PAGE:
This week the U.S. House of Representatives voted 370-24 to amend Dodd-Frank to allow non-financial end users to be exempt from being required to post margin for OTC derivative trades. If you were following the saga of the final passage of Dodd-Frank, you may recall that, at the 11th hour, the margin exemption wording was pulled, leaving behind just the end-user clearing exemption. I assumed this was an attempt at trying to make the legalese more efficient, because if you don’t have to clear your trade, why would you post margin.
Well after the Fed and CFTC came out with draft margin rule proposals, it seemed clear that the intent was to protect the financial system by having trades that don’t clear backed by margin. The end-user community got to work and lobbied to put the exemption back in, so maybe the system does work.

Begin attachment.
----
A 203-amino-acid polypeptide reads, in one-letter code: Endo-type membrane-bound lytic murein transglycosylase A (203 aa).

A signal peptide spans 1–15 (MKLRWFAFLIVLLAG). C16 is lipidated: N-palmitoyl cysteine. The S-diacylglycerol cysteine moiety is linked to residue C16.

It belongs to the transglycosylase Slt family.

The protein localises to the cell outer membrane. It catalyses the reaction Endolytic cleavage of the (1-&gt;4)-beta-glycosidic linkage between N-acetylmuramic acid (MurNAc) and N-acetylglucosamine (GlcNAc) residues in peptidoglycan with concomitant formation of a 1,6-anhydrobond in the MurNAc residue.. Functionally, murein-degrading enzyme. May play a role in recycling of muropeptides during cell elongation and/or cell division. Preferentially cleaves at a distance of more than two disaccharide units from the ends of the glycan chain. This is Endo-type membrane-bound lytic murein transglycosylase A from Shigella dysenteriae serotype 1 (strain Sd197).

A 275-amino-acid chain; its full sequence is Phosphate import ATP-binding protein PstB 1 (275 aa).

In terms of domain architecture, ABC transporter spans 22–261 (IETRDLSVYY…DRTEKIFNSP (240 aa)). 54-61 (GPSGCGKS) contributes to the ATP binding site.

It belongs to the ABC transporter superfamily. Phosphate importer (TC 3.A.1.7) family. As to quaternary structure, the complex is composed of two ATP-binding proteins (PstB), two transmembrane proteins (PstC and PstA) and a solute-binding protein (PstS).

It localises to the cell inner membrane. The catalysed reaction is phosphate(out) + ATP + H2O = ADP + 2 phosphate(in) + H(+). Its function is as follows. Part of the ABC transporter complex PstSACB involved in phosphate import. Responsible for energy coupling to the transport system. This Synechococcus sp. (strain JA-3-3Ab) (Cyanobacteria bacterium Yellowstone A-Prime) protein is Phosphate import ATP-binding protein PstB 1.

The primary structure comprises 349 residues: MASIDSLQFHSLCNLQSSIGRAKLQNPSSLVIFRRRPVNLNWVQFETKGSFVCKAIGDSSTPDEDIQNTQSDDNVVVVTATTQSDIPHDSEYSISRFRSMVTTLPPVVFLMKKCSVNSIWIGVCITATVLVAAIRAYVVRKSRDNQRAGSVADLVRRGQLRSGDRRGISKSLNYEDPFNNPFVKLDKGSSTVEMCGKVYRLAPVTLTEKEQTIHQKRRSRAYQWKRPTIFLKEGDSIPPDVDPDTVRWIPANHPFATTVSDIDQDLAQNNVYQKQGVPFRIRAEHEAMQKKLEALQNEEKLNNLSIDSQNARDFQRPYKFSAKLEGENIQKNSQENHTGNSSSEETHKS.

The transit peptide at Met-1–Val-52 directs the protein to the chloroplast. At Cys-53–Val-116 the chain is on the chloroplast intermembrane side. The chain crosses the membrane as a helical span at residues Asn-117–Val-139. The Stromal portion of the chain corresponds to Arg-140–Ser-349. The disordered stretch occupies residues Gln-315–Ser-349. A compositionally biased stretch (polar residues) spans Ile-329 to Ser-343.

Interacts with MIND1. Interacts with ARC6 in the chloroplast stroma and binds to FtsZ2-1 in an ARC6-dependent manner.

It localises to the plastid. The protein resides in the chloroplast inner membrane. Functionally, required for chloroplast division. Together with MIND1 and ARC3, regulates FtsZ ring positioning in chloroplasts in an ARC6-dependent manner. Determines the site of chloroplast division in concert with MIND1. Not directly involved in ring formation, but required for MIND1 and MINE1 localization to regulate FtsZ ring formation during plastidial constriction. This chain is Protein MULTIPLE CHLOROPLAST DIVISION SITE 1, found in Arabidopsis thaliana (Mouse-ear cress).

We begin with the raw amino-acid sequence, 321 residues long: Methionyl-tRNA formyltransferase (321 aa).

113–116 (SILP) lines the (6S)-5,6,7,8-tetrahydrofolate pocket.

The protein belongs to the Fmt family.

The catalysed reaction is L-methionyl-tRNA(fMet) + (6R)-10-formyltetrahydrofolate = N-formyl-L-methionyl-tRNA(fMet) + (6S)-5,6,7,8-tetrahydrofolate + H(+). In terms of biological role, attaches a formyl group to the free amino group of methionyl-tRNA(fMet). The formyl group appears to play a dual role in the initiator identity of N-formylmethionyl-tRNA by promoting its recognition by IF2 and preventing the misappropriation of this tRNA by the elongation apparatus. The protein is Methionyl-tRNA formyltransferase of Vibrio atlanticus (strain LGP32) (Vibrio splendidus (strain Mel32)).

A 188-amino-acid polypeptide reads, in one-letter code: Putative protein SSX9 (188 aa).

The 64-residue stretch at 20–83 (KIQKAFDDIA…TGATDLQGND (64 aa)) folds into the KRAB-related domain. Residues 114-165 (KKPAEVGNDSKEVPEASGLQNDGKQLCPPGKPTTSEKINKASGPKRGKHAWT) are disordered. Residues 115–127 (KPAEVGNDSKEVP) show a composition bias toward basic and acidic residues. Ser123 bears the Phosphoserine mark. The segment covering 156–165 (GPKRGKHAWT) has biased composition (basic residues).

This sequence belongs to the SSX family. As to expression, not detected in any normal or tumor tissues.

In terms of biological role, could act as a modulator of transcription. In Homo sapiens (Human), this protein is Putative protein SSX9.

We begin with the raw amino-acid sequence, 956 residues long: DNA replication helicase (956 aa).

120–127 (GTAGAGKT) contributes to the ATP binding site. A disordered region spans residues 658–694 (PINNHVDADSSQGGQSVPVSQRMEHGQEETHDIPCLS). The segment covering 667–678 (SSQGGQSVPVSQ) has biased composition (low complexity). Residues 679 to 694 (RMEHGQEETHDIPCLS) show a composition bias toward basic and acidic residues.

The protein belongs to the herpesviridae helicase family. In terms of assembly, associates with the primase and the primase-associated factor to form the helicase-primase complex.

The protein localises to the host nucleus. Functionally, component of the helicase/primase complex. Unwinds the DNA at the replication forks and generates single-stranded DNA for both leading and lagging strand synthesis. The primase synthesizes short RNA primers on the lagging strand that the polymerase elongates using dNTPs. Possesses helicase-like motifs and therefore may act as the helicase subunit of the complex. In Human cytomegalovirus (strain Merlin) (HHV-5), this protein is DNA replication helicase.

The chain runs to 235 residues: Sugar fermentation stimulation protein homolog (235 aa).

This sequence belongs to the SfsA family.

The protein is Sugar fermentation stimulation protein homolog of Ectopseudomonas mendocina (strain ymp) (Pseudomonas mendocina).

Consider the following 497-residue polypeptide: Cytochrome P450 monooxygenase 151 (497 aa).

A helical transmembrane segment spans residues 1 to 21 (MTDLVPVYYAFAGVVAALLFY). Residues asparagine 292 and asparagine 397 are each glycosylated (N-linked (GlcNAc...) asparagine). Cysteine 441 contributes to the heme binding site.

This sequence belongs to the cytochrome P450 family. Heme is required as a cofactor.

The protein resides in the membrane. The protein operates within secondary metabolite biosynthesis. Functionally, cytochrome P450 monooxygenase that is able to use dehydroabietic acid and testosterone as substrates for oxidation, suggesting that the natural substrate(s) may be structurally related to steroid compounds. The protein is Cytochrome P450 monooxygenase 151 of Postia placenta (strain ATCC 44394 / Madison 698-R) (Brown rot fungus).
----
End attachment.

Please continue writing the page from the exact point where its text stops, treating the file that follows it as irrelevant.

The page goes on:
It is hard to imagine that the Senate would not pass the amendment, so hopefully President Obama will be able to sign it into law soon. However, I believe that Swap Dealers may still want to collect margin for un-cleared trades to lower their capital charges; otherwise, they would have to charge more through a wider bid-offer spread or additional fees. In order to avoid the hassle of complying with un-cleared trades, some Swap Dealers may decide not to offer hedges that won’t clear. In the end, the economics of clearing vs. not clearing your trade may drive you to post margin to Swap Dealers, even if the law doesn’t require you to do so.